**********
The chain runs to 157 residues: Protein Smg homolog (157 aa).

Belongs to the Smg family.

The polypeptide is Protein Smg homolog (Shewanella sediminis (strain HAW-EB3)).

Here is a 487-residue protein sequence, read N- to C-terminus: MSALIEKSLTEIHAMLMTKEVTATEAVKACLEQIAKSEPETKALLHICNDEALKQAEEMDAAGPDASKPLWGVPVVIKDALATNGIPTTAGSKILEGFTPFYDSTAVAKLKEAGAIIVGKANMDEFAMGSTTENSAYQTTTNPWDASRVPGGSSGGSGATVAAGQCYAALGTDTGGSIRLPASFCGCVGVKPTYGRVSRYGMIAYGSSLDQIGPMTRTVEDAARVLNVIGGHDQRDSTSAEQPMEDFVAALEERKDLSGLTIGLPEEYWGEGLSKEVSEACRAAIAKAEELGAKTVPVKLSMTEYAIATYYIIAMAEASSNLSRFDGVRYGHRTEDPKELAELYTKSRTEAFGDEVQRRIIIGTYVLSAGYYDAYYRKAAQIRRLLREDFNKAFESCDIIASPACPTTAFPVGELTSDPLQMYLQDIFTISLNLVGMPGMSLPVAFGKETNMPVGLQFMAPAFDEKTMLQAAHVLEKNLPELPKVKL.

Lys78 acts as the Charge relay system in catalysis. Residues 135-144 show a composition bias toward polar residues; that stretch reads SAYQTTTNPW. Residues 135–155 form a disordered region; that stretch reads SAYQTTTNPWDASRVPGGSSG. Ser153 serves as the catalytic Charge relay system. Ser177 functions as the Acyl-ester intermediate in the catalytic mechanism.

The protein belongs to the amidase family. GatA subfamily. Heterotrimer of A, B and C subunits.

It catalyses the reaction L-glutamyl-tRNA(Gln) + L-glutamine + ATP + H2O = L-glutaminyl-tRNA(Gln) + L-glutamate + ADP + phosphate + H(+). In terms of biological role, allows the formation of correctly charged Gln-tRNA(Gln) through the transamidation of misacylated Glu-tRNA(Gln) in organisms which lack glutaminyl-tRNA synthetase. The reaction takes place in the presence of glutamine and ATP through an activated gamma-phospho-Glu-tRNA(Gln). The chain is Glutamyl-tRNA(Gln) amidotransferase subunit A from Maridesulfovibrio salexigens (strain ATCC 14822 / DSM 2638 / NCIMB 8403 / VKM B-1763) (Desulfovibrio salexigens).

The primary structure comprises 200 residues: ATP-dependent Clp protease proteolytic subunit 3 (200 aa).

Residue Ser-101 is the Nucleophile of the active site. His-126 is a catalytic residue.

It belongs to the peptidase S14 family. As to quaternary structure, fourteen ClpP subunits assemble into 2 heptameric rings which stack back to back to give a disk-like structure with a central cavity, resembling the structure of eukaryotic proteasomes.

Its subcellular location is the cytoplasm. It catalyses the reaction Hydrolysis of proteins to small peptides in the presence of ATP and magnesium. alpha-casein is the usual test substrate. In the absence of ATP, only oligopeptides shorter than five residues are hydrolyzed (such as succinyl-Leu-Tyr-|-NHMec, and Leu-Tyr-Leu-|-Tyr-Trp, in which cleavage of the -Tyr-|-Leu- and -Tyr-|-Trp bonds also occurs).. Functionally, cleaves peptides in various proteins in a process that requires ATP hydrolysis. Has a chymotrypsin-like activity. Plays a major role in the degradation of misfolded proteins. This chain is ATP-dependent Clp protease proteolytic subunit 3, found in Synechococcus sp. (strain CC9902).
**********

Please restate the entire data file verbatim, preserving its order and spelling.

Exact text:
The chain runs to 157 residues: Protein Smg homolog (157 aa).

Belongs to the Smg family.

The polypeptide is Protein Smg homolog (Shewanella sediminis (strain HAW-EB3)).

Here is a 487-residue protein sequence, read N- to C-terminus: MSALIEKSLTEIHAMLMTKEVTATEAVKACLEQIAKSEPETKALLHICNDEALKQAEEMDAAGPDASKPLWGVPVVIKDALATNGIPTTAGSKILEGFTPFYDSTAVAKLKEAGAIIVGKANMDEFAMGSTTENSAYQTTTNPWDASRVPGGSSGGSGATVAAGQCYAALGTDTGGSIRLPASFCGCVGVKPTYGRVSRYGMIAYGSSLDQIGPMTRTVEDAARVLNVIGGHDQRDSTSAEQPMEDFVAALEERKDLSGLTIGLPEEYWGEGLSKEVSEACRAAIAKAEELGAKTVPVKLSMTEYAIATYYIIAMAEASSNLSRFDGVRYGHRTEDPKELAELYTKSRTEAFGDEVQRRIIIGTYVLSAGYYDAYYRKAAQIRRLLREDFNKAFESCDIIASPACPTTAFPVGELTSDPLQMYLQDIFTISLNLVGMPGMSLPVAFGKETNMPVGLQFMAPAFDEKTMLQAAHVLEKNLPELPKVKL.

Lys78 acts as the Charge relay system in catalysis. Residues 135-144 show a composition bias toward polar residues; that stretch reads SAYQTTTNPW. Residues 135–155 form a disordered region; that stretch reads SAYQTTTNPWDASRVPGGSSG. Ser153 serves as the catalytic Charge relay system. Ser177 functions as the Acyl-ester intermediate in the catalytic mechanism.

The protein belongs to the amidase family. GatA subfamily. Heterotrimer of A, B and C subunits.

It catalyses the reaction L-glutamyl-tRNA(Gln) + L-glutamine + ATP + H2O = L-glutaminyl-tRNA(Gln) + L-glutamate + ADP + phosphate + H(+). In terms of biological role, allows the formation of correctly charged Gln-tRNA(Gln) through the transamidation of misacylated Glu-tRNA(Gln) in organisms which lack glutaminyl-tRNA synthetase. The reaction takes place in the presence of glutamine and ATP through an activated gamma-phospho-Glu-tRNA(Gln). The chain is Glutamyl-tRNA(Gln) amidotransferase subunit A from Maridesulfovibrio salexigens (strain ATCC 14822 / DSM 2638 / NCIMB 8403 / VKM B-1763) (Desulfovibrio salexigens).

The primary structure comprises 200 residues: ATP-dependent Clp protease proteolytic subunit 3 (200 aa).

Residue Ser-101 is the Nucleophile of the active site. His-126 is a catalytic residue.

It belongs to the peptidase S14 family. As to quaternary structure, fourteen ClpP subunits assemble into 2 heptameric rings which stack back to back to give a disk-like structure with a central cavity, resembling the structure of eukaryotic proteasomes.

Its subcellular location is the cytoplasm. It catalyses the reaction Hydrolysis of proteins to small peptides in the presence of ATP and magnesium. alpha-casein is the usual test substrate. In the absence of ATP, only oligopeptides shorter than five residues are hydrolyzed (such as succinyl-Leu-Tyr-|-NHMec, and Leu-Tyr-Leu-|-Tyr-Trp, in which cleavage of the -Tyr-|-Leu- and -Tyr-|-Trp bonds also occurs).. Functionally, cleaves peptides in various proteins in a process that requires ATP hydrolysis. Has a chymotrypsin-like activity. Plays a major role in the degradation of misfolded proteins. This chain is ATP-dependent Clp protease proteolytic subunit 3, found in Synechococcus sp. (strain CC9902).